TIME Video Games

Watch the Trailer for the Most Anticipated Star Wars Game in Years

Star Wars: Battlefront is due out this November

Star Wars: Battlefront, an upcoming large-scale multiplayer battle game set in the Star Wars universe, is due out for Xbox One, PlayStation 4 and PC on November 17.

Savvy Star Wars fans will notice that’s just about a month before Star Wars: The Force Awakens, the next installment in the saga’s film franchise. That isn’t an accident — according to Battlefront’s design director, the game will help bridge the story gap between Return of the Jedi and Awakens.

Watch the new trailer for Star Wars: Battlefront above. You can read more about the game here.

Read more: See the 5 Most Important Scenes in the New Star Wars Trailer

 

TIME Innovation

This Is How Tech Will Totally Change Our Lives by 2025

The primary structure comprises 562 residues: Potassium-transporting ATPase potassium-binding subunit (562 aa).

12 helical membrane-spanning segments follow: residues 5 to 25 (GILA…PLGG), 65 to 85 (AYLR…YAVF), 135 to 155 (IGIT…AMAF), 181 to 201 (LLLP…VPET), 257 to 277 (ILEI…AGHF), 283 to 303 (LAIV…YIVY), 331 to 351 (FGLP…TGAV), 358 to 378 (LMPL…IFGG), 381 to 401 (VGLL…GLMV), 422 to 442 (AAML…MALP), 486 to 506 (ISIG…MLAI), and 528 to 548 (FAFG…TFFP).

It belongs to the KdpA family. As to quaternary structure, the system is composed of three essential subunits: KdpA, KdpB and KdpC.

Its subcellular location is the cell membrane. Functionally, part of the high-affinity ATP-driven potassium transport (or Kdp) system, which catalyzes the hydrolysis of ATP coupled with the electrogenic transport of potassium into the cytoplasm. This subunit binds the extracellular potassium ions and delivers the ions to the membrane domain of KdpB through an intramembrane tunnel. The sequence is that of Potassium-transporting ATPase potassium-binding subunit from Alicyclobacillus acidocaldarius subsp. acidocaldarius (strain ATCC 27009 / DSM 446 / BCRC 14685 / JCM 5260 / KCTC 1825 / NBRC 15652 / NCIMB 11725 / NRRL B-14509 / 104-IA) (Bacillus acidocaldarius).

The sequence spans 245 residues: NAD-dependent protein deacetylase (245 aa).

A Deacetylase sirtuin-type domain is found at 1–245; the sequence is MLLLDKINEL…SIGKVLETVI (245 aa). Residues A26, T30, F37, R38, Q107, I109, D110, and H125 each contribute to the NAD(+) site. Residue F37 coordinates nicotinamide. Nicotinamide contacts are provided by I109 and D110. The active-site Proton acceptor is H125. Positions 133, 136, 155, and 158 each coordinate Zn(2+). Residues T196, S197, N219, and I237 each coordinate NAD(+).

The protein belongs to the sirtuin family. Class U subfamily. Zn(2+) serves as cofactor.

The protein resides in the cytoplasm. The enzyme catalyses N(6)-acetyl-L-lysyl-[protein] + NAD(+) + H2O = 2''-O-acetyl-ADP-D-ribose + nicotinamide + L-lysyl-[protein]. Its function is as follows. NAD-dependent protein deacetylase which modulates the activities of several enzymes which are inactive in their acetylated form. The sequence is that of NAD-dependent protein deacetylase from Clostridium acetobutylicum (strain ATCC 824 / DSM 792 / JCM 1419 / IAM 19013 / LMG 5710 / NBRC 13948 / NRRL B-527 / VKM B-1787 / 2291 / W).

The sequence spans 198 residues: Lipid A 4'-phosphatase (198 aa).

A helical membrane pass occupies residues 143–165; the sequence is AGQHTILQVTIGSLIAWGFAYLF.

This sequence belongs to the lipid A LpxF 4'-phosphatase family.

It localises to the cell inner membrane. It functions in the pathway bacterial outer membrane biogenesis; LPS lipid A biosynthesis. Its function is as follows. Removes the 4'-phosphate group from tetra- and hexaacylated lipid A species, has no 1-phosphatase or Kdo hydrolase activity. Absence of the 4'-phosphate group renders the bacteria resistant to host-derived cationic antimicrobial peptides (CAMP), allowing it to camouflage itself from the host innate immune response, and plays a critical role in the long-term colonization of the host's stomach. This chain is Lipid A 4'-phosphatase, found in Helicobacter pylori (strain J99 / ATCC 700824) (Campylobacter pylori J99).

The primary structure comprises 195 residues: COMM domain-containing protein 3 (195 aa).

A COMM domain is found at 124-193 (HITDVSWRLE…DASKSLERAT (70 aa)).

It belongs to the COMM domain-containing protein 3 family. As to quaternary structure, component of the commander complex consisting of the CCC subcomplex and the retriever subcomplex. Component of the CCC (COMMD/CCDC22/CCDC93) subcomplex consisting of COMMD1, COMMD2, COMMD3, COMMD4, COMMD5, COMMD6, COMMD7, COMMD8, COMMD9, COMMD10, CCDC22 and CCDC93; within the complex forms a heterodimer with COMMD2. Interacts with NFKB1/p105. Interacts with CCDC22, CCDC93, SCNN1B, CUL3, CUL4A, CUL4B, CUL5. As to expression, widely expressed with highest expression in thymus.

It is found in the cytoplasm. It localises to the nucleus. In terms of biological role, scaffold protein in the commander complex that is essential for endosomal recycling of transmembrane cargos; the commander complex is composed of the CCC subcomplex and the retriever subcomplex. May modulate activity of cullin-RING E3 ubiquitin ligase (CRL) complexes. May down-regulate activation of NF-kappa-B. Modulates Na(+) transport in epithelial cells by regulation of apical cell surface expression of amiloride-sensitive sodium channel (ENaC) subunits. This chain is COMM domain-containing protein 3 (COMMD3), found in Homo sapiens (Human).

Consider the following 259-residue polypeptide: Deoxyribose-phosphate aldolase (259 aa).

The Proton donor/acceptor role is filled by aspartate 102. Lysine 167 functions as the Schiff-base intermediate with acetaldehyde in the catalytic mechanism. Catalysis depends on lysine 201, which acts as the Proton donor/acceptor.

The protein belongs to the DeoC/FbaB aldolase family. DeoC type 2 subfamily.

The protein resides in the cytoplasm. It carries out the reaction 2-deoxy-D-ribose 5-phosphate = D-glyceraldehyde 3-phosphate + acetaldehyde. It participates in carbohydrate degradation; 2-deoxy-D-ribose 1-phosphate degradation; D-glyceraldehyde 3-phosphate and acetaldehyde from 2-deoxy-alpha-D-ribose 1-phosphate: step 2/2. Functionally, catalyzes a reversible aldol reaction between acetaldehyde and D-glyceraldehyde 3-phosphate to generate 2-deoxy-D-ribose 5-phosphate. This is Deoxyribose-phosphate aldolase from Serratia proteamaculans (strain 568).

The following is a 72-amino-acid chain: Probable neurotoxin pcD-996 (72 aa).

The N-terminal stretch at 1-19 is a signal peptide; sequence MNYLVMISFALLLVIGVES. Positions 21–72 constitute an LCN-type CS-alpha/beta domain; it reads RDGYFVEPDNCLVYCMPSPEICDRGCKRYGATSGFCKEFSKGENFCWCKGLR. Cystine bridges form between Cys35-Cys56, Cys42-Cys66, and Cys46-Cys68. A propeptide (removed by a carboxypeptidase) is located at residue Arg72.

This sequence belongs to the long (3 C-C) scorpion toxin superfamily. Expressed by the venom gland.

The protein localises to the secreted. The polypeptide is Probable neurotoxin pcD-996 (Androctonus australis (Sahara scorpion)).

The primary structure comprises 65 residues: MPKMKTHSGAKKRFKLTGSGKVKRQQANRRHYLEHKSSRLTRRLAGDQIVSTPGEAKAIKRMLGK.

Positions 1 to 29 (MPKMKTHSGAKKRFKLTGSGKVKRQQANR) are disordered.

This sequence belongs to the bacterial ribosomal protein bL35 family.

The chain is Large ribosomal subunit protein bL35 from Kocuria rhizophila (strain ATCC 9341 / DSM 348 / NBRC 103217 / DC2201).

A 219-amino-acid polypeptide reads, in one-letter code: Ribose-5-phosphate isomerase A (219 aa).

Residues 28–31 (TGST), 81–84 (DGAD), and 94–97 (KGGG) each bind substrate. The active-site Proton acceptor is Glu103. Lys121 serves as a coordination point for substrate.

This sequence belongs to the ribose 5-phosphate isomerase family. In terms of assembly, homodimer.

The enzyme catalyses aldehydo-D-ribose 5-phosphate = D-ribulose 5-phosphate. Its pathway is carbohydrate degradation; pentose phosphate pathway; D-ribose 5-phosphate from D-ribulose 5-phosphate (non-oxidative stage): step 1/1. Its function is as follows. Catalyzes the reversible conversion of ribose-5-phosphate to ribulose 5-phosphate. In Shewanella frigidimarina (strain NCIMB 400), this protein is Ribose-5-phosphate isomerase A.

Get ready to sell your own data and use algorithms on the job

The ever-increasing hunger for data will fundamentally change the way we live our lives over the next decade. That’s according to a new report by the Institute for the Future, a nonprofit think tank that has released a set of five predictions for the ways tech will change the future.

Personal data will continue to be shared, bought and sold at an ever-quickening pace, perhaps with more benefits to consumers. In the future, people might be able to personally sell info about their shopping habits or health activities to retailers or pharmaceutical companies, according the report. The Internet of Things is also expected to continue to expand, with predictions that everything from cars to coffee cups will be connected to the Internet by 2025.

Increasingly sophisticated algorithms will help workers in knowledge fields such as law and medicine navigate large bundles of information. Automation could either enhance these jobs or replace them outright, depending on how different professional fields advance.

Multisensory digital communications will also become more common in the future. The Apple Watch, which sends notifications via a wrist tap and allows users to transfer the rhythm of their heartbeat to other watches, offers a peek at the way senses aside from sight and sound may be used to communicate.